The game itself, we are told, is scheduled for a late Fall 2008 launch, an impressive timeframe for the development of the game which currently employs only 10 people: five programmers, three artists, a Community Manager and a Producer. Obviously at this point there are no set dates for a Beta, but we were assured that the Jumpgate Evolution community would be the first to know when the date was set. At this early stage of the game, it’s hard to tell how the Evolution team will handle their community, but so far it seems as though they want to encourage feedback and reward loyalty. Below, you will find an exchange that resulted from a fan asking whether character and squad names that he used in the old game could be reserved for the new game:
“We really appreciate the support that our classic players have given us over the years, so it is something that we are looking into implementing,” said Awen. “I really hope that it’s something we can put in there. You guys have been awesome to us.”
The Jumpgate team was surprisingly tight-lipped when it came to discussion of Evolution’s story. “Right now,” said Awen, “we’re keeping the backstory under wraps. We’re going to reveal pieces of it over the next several months.”
While the team is keeping relatively quiet about the story, that doesn’t mean that they aren’t putting a lot of effort into that area. “I can tell you that Keith Baker is writing it and he’s incredible.” While the team doesn’t go into more detail in the chat, Keith Baker is a name that should be familiar to fans of Dungeons and Dragons as it was Baker who created the Ebberon setting for the classic pen and paper game (also the world in which Dungeons and Dragons Online is set).
Normally, I am the kind of gamer that gets bored talking about technology and requirements and the like. Will the game be point and click? No. Will it use WSAD movement? Yes. Naturally, this aspect of the chats never really grabs my attention. This time though, I heard a word that I haven’t heard from MMORPG developers in quite some time. Joystick. Joysticks, we are told (as well as gamepads), will be “absolutely supported”.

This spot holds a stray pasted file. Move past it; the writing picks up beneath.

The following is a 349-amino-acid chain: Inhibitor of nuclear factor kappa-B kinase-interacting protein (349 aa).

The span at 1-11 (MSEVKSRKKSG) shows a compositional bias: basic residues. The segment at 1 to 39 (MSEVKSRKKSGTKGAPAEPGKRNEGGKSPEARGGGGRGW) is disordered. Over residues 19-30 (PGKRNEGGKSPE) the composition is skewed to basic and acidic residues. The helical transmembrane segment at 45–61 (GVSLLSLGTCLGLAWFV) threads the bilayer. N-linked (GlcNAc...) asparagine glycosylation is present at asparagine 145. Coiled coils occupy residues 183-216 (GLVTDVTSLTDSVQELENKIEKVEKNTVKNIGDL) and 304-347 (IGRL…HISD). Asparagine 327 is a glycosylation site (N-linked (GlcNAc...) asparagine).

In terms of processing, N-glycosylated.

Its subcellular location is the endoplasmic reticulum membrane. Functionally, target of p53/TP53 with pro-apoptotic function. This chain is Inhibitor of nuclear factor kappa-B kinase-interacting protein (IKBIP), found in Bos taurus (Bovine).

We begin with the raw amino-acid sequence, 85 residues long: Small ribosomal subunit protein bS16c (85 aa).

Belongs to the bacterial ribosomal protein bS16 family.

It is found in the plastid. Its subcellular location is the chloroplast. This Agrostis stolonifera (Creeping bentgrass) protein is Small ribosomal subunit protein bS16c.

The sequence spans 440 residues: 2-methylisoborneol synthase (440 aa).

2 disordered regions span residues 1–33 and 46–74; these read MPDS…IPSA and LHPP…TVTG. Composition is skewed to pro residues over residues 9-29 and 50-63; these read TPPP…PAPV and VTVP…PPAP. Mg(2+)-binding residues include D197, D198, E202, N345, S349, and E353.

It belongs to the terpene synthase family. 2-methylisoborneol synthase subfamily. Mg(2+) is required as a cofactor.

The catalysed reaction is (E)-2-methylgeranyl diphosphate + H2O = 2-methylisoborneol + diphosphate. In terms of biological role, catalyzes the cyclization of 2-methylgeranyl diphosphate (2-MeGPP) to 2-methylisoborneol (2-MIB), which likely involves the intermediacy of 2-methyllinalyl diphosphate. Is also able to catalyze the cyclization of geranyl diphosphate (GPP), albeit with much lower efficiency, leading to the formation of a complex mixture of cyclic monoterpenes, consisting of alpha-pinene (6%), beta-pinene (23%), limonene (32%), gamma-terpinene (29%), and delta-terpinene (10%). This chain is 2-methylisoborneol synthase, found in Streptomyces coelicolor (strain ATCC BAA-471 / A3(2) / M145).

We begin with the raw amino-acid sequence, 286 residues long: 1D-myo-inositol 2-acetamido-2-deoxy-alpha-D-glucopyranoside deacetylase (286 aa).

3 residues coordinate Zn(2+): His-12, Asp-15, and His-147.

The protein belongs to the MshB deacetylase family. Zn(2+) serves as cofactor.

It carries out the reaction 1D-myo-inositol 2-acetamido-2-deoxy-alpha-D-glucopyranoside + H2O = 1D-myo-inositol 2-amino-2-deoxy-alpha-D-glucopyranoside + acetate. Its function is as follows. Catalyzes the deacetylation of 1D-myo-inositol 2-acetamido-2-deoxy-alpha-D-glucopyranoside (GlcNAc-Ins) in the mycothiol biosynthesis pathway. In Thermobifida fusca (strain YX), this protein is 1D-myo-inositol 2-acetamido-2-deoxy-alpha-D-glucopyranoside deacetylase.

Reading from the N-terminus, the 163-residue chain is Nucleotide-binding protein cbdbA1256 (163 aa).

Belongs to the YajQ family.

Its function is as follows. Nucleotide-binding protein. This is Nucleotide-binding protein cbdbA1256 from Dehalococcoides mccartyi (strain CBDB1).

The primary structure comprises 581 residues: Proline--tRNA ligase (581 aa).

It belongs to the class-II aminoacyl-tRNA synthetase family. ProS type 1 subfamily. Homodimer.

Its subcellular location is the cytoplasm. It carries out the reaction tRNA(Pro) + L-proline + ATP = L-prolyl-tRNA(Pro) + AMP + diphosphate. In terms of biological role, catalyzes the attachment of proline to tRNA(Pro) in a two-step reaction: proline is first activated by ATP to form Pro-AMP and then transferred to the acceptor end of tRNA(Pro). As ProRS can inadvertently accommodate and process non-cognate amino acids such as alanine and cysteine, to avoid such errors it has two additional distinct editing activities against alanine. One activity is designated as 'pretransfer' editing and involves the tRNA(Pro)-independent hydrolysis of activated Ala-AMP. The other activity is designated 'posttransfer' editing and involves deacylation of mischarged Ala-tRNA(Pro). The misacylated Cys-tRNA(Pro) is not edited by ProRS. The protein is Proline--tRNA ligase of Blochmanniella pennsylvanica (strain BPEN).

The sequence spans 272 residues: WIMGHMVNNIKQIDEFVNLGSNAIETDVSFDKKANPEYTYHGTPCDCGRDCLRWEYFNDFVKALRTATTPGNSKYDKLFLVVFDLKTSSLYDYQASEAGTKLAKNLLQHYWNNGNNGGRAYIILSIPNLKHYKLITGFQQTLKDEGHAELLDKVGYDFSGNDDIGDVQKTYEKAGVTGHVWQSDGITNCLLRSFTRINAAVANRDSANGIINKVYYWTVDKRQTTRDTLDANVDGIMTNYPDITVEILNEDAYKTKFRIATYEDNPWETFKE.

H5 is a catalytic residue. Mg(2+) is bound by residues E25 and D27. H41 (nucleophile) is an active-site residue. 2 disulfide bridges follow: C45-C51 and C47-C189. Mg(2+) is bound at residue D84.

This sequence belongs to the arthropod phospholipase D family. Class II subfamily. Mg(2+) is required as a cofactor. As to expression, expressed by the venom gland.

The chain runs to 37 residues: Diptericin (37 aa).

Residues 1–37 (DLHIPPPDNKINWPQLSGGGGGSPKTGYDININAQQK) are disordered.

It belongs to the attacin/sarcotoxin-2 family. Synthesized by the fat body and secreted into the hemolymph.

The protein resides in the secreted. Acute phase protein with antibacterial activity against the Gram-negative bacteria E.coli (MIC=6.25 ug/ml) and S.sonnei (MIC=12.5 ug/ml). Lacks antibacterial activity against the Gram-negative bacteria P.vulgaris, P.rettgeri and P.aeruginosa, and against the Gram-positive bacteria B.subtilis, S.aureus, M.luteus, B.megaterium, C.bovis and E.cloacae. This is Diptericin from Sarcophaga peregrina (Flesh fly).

Even through the giddy promise of dusting off my old joystick (please keep the jokes to a minimum), I and the others gathered for the chat didn’t miss the inevitable “What are the predicted system requirements” question:
Said Drakar, “One of the things we are concerned with is keeping specs low. Right now we are aiming at 512 MB RAM and fixed function video cards. We are more or less trying to shoot for the same requirements of games such as EVE and World of Warcraft. They both accomplish impressive visuals without asking people to pay $3000 for a new machine. We are taking the same approach.”
While there were many more questions (in fact, the developers actually exhausted all of the questions), the above should give readers an indication of the tone of the chat. While most chats don’t see that many questions answered with “I’ll tell ya later” style answers, it is rare that developers working on a game at this stage of development would come out and answer as many questions as they did openly and honestly, even if the answer was “we have no answer.”